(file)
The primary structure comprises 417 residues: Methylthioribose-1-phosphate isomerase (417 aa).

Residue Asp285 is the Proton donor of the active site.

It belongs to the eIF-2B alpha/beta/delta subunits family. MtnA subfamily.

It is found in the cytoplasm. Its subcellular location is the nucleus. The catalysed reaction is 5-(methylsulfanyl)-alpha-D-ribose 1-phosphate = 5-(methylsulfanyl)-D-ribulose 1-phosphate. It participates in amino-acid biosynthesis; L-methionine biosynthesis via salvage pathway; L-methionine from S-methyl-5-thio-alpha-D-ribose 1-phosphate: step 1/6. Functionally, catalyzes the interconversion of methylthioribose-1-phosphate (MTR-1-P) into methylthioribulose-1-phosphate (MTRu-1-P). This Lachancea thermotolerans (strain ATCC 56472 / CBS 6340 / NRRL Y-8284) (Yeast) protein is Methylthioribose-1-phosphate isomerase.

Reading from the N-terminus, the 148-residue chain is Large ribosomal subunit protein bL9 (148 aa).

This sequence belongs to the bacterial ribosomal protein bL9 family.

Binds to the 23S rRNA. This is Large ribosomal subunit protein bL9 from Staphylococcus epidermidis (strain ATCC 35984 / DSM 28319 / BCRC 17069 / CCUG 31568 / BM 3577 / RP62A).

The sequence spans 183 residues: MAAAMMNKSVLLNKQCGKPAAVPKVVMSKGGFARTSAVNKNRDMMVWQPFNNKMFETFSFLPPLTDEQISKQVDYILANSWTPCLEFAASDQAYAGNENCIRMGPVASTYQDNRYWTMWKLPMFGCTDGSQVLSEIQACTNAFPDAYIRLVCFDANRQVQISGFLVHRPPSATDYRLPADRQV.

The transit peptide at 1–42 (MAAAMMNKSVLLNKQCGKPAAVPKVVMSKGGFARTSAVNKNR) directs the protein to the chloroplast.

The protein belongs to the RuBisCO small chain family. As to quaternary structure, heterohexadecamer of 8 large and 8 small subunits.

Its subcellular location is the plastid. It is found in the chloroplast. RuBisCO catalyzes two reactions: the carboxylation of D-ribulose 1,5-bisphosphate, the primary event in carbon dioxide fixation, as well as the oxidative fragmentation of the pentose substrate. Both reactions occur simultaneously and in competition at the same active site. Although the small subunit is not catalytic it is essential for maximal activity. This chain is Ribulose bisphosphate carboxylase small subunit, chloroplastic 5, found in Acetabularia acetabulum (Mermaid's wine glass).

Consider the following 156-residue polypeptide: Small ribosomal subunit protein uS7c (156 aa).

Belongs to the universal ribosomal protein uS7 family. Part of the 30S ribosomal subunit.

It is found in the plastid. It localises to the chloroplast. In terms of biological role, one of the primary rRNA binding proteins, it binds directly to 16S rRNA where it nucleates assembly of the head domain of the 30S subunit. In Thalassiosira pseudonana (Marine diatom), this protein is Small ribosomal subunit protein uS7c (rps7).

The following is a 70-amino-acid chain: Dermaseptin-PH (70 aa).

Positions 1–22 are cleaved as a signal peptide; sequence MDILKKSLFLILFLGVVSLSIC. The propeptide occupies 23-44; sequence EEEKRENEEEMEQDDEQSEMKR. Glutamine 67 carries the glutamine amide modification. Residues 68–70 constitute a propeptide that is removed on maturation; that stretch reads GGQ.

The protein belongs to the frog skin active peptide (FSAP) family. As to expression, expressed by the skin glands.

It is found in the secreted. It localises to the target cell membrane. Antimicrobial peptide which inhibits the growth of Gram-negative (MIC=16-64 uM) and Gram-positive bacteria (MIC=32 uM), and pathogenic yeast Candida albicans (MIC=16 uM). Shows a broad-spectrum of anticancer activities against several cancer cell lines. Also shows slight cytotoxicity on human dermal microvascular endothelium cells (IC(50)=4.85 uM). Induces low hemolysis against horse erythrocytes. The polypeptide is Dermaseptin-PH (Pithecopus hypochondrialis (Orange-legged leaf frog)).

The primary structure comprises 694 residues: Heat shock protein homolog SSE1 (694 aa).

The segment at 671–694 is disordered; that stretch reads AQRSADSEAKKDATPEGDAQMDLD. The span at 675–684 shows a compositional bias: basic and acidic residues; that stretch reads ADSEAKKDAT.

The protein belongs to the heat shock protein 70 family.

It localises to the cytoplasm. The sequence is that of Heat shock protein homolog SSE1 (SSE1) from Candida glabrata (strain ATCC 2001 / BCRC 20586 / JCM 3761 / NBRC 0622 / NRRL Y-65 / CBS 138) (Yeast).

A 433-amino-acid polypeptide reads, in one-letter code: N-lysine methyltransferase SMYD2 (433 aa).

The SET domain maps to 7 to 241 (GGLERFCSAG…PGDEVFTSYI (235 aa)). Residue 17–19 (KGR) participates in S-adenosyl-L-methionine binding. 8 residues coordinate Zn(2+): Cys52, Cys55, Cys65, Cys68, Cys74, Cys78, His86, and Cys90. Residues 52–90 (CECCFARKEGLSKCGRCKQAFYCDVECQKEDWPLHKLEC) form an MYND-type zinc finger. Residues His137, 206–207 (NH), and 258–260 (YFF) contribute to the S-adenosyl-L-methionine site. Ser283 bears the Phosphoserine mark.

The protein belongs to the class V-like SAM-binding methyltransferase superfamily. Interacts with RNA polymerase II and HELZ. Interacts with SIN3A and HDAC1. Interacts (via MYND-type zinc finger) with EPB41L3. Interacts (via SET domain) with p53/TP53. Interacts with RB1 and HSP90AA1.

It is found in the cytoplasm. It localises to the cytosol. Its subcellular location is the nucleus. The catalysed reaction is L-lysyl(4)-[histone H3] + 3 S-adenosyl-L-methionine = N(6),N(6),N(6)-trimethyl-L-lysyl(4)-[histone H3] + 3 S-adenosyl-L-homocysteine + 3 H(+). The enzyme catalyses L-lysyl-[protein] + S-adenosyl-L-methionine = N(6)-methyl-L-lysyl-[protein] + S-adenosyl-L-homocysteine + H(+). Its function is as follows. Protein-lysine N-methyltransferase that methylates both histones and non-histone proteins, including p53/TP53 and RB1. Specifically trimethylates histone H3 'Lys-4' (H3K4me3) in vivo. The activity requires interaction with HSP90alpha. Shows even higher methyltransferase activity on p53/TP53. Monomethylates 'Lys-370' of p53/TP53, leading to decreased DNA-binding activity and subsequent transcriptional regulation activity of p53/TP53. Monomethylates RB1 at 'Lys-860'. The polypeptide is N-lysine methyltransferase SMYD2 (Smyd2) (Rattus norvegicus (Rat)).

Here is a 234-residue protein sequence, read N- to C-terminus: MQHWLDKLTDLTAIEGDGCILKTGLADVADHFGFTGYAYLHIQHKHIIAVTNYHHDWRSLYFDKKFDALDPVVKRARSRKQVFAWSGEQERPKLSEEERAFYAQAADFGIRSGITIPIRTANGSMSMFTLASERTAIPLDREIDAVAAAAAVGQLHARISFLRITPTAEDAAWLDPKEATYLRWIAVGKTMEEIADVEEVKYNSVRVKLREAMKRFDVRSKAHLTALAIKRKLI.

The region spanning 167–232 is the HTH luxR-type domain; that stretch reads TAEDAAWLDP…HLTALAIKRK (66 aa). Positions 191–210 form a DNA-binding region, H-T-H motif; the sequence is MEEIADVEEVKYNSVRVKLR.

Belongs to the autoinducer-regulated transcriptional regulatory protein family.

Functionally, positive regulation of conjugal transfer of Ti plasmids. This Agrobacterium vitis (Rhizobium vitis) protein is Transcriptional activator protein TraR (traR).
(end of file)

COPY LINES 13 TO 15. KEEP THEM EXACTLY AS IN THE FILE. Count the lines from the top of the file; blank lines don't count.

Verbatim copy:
Belongs to the universal ribosomal protein uS7 family. Part of the 30S ribosomal subunit.

It is found in the plastid. It localises to the chloroplast. In terms of biological role, one of the primary rRNA binding proteins, it binds directly to 16S rRNA where it nucleates assembly of the head domain of the 30S subunit. In Thalassiosira pseudonana (Marine diatom), this protein is Small ribosomal subunit protein uS7c (rps7).

The following is a 70-amino-acid chain: Dermaseptin-PH (70 aa).